Passive job seeker needs to be your primary target audience member in employer branding.

Your recruitment marketing needs to take care of active job seekers.

If employer branding is too consumed with active job seekers, you’ll miss out on growing an audience of relevant talents who turn to you the day they become active job seekers.

It is too late to start growing awareness and building affinity at the recruitment campaign stage.

Why employer branding needs to focus on passive job seekers?

The more your organization struggles with the war for talent the less likely you are to win this war if you start working on it only once you start a recruitment process.

Talents who have the luxury of an abundance of options and the freedom of choice have made up their minds about their next likely place to work long before they become active job seekers. Your organization needs to be there, at the top of their mind once they start making career decisions.

Susanna Rantanen

Talents who have the luxury of an abundance of options and the freedom of choice have made up their minds about their next likely place to work long before they become active job seekers. Your organization needs to be there, at the top of their mind once they start making career decisions.

You will be too late if your focus is on active job seekers.

The difference between a passive and an active job seeker

I’m sure most of us are familiar with the terminology but do you take into account the behavioural difference between a passive and an active job seeker? Because there definitely is one, and understanding that has a sound impact on your success both in recruitment marketing and employer branding.

During my years working in HR and talent acquisition, I recall countless times when hiring managers told me they want the recruitment campaign to reach the passive job seekers.

The problem is that your recruitment messages are not relevant to passive job seekers.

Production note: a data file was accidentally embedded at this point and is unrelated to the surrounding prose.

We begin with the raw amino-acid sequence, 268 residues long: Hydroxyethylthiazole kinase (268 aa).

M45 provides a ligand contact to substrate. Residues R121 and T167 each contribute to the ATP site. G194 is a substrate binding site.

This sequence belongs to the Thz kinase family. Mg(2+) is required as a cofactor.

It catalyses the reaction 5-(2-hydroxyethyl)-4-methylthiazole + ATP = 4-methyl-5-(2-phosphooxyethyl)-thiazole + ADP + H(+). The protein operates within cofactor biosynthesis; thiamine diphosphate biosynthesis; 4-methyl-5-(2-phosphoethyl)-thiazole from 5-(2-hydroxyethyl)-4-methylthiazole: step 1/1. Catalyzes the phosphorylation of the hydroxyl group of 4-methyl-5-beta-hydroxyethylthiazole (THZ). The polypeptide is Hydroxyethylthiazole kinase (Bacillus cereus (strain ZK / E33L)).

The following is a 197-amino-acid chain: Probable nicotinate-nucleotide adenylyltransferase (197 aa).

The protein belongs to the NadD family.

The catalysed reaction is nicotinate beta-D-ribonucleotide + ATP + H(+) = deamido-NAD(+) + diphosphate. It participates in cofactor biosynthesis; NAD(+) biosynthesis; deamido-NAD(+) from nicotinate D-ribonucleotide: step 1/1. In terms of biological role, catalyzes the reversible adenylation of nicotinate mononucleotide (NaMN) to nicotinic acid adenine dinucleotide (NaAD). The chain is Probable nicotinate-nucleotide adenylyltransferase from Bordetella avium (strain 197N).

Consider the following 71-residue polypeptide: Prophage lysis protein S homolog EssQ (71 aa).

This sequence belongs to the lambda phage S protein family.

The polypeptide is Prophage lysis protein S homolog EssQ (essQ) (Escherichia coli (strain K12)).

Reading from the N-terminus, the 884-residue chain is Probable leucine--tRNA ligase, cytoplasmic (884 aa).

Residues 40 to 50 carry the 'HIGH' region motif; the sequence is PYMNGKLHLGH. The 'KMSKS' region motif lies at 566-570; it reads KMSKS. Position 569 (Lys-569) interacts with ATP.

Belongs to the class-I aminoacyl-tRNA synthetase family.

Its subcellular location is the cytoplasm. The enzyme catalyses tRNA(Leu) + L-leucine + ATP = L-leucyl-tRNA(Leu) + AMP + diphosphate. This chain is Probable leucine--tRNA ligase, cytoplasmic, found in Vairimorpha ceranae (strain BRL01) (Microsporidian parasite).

The problem is that your recruitment messages are not relevant to passive job seekers.

Susanna Rantanen

A passive job seeker has no desire or need to make any sort of changes to their current professional status.

An active job seeker is actively on the lookout for new career opportunities. Their mind is activated to notice relevant recruitment messages and they proactively look for information matching their desires and interests.

If your need to hire should impact a passive job seeker, you need to convert that passive job seeker into your audience long before they start looking for new opportunities. And the messages and actions are very different from those taking place in a recruitment campaign.

Passive and active job seekers are not reached by same messages and information

What this information-filled era has done is take away our abilities to check out the information that lacks relevance. There are simply too many messages circling around for a human being to be able to receive them all.

That’s why most marketing exhausts the living day lights out of us. Each of us is an object of constant attempt to win our attention for something that we have no use for at this time.

And that’s why our brains are working overtime blocking most of these messages from our conscious minds.

It is very simple: a passive job seeker is not looking for a new job and is therefore 0% interested in recruitment messages from any company.

Susanna Rantanen